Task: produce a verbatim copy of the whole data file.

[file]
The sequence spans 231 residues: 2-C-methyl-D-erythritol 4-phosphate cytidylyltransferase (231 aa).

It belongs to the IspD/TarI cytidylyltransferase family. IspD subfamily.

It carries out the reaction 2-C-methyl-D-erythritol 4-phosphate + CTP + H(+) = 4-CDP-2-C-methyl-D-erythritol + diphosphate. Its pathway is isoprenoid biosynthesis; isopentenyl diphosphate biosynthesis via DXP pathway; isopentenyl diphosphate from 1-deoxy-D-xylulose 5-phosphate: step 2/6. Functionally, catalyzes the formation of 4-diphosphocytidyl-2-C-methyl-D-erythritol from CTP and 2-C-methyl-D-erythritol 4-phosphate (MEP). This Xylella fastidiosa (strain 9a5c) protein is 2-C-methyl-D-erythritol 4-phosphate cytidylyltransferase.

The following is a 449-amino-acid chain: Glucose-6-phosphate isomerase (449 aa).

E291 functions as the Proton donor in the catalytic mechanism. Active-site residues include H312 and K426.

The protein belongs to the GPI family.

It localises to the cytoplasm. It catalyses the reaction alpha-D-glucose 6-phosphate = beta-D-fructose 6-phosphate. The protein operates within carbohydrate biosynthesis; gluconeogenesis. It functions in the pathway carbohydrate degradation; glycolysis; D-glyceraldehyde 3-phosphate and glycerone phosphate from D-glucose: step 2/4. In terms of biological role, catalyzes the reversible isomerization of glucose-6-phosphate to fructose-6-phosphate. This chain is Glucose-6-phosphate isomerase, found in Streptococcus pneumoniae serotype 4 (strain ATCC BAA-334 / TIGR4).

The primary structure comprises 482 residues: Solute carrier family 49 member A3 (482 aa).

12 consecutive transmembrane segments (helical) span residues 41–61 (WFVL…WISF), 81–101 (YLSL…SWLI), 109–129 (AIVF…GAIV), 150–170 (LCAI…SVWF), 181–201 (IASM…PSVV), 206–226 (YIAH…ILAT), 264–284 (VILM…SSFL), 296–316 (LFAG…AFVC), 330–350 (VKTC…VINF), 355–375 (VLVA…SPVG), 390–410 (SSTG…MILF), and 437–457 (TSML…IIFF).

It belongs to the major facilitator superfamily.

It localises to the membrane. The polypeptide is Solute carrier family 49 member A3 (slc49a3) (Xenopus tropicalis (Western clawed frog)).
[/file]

The sequence spans 231 residues: 2-C-methyl-D-erythritol 4-phosphate cytidylyltransferase (231 aa).

It belongs to the IspD/TarI cytidylyltransferase family. IspD subfamily.

It carries out the reaction 2-C-methyl-D-erythritol 4-phosphate + CTP + H(+) = 4-CDP-2-C-methyl-D-erythritol + diphosphate. Its pathway is isoprenoid biosynthesis; isopentenyl diphosphate biosynthesis via DXP pathway; isopentenyl diphosphate from 1-deoxy-D-xylulose 5-phosphate: step 2/6. Functionally, catalyzes the formation of 4-diphosphocytidyl-2-C-methyl-D-erythritol from CTP and 2-C-methyl-D-erythritol 4-phosphate (MEP). This Xylella fastidiosa (strain 9a5c) protein is 2-C-methyl-D-erythritol 4-phosphate cytidylyltransferase.

The following is a 449-amino-acid chain: Glucose-6-phosphate isomerase (449 aa).

E291 functions as the Proton donor in the catalytic mechanism. Active-site residues include H312 and K426.

The protein belongs to the GPI family.

It localises to the cytoplasm. It catalyses the reaction alpha-D-glucose 6-phosphate = beta-D-fructose 6-phosphate. The protein operates within carbohydrate biosynthesis; gluconeogenesis. It functions in the pathway carbohydrate degradation; glycolysis; D-glyceraldehyde 3-phosphate and glycerone phosphate from D-glucose: step 2/4. In terms of biological role, catalyzes the reversible isomerization of glucose-6-phosphate to fructose-6-phosphate. This chain is Glucose-6-phosphate isomerase, found in Streptococcus pneumoniae serotype 4 (strain ATCC BAA-334 / TIGR4).

The primary structure comprises 482 residues: Solute carrier family 49 member A3 (482 aa).

12 consecutive transmembrane segments (helical) span residues 41–61 (WFVL…WISF), 81–101 (YLSL…SWLI), 109–129 (AIVF…GAIV), 150–170 (LCAI…SVWF), 181–201 (IASM…PSVV), 206–226 (YIAH…ILAT), 264–284 (VILM…SSFL), 296–316 (LFAG…AFVC), 330–350 (VKTC…VINF), 355–375 (VLVA…SPVG), 390–410 (SSTG…MILF), and 437–457 (TSML…IIFF).

It belongs to the major facilitator superfamily.

It localises to the membrane. The polypeptide is Solute carrier family 49 member A3 (slc49a3) (Xenopus tropicalis (Western clawed frog)).